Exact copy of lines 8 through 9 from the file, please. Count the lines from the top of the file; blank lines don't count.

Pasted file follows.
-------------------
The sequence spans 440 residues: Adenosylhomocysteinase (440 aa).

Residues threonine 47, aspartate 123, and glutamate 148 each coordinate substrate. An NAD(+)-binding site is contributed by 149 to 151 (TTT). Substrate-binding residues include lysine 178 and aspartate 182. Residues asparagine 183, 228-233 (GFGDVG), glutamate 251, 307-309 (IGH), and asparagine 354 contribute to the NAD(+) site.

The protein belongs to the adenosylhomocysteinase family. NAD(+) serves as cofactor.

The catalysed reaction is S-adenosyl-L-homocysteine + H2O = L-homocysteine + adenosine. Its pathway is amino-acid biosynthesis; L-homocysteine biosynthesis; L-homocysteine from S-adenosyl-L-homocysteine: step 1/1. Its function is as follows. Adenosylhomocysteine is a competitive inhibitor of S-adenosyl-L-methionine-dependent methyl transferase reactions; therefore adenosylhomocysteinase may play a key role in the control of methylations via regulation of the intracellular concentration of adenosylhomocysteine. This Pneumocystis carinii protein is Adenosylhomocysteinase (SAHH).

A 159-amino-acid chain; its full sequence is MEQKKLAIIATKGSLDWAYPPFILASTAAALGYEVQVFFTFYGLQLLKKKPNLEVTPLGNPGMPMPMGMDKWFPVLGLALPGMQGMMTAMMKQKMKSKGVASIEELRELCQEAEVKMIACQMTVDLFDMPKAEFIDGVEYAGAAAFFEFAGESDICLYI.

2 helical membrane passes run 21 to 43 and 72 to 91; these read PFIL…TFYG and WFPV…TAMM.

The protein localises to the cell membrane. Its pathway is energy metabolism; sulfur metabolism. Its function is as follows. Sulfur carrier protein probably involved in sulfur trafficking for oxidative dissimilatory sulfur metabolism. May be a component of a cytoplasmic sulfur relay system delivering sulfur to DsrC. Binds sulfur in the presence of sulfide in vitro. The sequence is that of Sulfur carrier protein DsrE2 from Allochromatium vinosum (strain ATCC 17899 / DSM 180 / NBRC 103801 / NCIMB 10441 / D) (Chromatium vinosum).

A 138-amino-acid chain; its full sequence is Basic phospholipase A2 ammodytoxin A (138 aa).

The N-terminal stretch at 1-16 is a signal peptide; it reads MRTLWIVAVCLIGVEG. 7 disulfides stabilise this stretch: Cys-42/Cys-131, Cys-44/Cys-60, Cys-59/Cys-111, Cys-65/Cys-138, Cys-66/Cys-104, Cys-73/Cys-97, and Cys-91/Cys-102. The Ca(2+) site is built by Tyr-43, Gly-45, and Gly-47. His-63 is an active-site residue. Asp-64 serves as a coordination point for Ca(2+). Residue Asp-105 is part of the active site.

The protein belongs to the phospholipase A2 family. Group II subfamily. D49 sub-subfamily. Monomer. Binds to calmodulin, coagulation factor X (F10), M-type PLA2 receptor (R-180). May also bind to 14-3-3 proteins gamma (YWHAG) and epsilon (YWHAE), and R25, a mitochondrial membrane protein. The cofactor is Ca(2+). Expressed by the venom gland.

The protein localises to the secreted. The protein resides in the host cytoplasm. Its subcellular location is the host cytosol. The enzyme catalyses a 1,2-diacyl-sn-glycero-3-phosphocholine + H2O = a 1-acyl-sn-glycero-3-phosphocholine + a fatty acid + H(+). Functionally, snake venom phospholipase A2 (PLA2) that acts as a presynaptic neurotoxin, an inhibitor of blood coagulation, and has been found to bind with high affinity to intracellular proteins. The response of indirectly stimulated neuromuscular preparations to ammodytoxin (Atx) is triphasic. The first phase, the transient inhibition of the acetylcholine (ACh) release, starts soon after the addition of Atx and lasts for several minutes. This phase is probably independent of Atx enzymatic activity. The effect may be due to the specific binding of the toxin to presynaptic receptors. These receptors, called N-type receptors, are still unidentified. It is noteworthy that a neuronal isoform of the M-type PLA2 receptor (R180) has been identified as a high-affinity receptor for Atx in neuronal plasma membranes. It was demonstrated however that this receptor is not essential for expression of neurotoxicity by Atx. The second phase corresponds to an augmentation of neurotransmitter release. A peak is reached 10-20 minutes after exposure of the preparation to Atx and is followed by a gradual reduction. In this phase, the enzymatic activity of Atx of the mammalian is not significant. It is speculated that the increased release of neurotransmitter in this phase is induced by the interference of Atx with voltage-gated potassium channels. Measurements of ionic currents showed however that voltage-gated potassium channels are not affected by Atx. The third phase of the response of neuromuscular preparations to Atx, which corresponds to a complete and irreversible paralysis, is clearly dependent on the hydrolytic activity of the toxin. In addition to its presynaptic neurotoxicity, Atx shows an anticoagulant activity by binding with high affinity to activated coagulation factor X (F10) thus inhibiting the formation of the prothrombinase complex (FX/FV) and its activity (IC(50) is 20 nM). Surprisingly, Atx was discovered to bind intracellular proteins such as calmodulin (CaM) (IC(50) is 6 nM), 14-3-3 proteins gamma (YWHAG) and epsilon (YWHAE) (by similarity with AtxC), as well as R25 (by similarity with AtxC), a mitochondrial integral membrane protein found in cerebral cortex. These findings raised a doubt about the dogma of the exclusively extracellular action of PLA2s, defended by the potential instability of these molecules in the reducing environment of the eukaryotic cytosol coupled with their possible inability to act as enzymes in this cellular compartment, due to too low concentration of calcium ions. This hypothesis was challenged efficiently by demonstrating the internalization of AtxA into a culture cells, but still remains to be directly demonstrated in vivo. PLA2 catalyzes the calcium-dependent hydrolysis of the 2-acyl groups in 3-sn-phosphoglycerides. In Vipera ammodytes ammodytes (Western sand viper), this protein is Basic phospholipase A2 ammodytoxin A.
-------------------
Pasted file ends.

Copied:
A 138-amino-acid chain; its full sequence is Basic phospholipase A2 ammodytoxin A (138 aa).

The N-terminal stretch at 1-16 is a signal peptide; it reads MRTLWIVAVCLIGVEG. 7 disulfides stabilise this stretch: Cys-42/Cys-131, Cys-44/Cys-60, Cys-59/Cys-111, Cys-65/Cys-138, Cys-66/Cys-104, Cys-73/Cys-97, and Cys-91/Cys-102. The Ca(2+) site is built by Tyr-43, Gly-45, and Gly-47. His-63 is an active-site residue. Asp-64 serves as a coordination point for Ca(2+). Residue Asp-105 is part of the active site.